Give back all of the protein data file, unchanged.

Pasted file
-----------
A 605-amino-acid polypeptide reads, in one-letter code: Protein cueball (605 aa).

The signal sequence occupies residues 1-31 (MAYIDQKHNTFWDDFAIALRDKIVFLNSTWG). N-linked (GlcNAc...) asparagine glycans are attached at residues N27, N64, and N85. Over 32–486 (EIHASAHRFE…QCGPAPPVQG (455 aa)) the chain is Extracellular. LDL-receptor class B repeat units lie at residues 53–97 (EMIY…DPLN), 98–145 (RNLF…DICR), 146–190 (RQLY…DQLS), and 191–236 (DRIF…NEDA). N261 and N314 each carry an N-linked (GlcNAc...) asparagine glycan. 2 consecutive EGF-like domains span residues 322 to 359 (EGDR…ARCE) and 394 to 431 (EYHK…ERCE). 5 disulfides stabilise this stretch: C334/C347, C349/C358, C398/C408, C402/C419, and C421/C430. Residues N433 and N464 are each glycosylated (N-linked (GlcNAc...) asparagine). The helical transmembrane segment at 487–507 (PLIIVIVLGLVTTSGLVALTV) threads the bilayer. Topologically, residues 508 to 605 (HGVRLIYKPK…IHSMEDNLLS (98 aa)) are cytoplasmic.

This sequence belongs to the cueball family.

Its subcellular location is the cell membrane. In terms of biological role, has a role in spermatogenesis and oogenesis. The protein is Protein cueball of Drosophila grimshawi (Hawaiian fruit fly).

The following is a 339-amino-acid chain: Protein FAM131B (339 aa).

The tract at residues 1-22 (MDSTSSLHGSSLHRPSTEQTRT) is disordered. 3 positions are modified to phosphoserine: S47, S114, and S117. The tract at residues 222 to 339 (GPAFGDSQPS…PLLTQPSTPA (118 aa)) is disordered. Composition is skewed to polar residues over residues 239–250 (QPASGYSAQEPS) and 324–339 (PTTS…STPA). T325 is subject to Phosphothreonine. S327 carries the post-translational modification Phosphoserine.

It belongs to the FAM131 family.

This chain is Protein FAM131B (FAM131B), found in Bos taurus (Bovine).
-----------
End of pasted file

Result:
A 605-amino-acid polypeptide reads, in one-letter code: Protein cueball (605 aa).

The signal sequence occupies residues 1-31 (MAYIDQKHNTFWDDFAIALRDKIVFLNSTWG). N-linked (GlcNAc...) asparagine glycans are attached at residues N27, N64, and N85. Over 32–486 (EIHASAHRFE…QCGPAPPVQG (455 aa)) the chain is Extracellular. LDL-receptor class B repeat units lie at residues 53–97 (EMIY…DPLN), 98–145 (RNLF…DICR), 146–190 (RQLY…DQLS), and 191–236 (DRIF…NEDA). N261 and N314 each carry an N-linked (GlcNAc...) asparagine glycan. 2 consecutive EGF-like domains span residues 322 to 359 (EGDR…ARCE) and 394 to 431 (EYHK…ERCE). 5 disulfides stabilise this stretch: C334/C347, C349/C358, C398/C408, C402/C419, and C421/C430. Residues N433 and N464 are each glycosylated (N-linked (GlcNAc...) asparagine). The helical transmembrane segment at 487–507 (PLIIVIVLGLVTTSGLVALTV) threads the bilayer. Topologically, residues 508 to 605 (HGVRLIYKPK…IHSMEDNLLS (98 aa)) are cytoplasmic.

This sequence belongs to the cueball family.

Its subcellular location is the cell membrane. In terms of biological role, has a role in spermatogenesis and oogenesis. The protein is Protein cueball of Drosophila grimshawi (Hawaiian fruit fly).

The following is a 339-amino-acid chain: Protein FAM131B (339 aa).

The tract at residues 1-22 (MDSTSSLHGSSLHRPSTEQTRT) is disordered. 3 positions are modified to phosphoserine: S47, S114, and S117. The tract at residues 222 to 339 (GPAFGDSQPS…PLLTQPSTPA (118 aa)) is disordered. Composition is skewed to polar residues over residues 239–250 (QPASGYSAQEPS) and 324–339 (PTTS…STPA). T325 is subject to Phosphothreonine. S327 carries the post-translational modification Phosphoserine.

It belongs to the FAM131 family.

This chain is Protein FAM131B (FAM131B), found in Bos taurus (Bovine).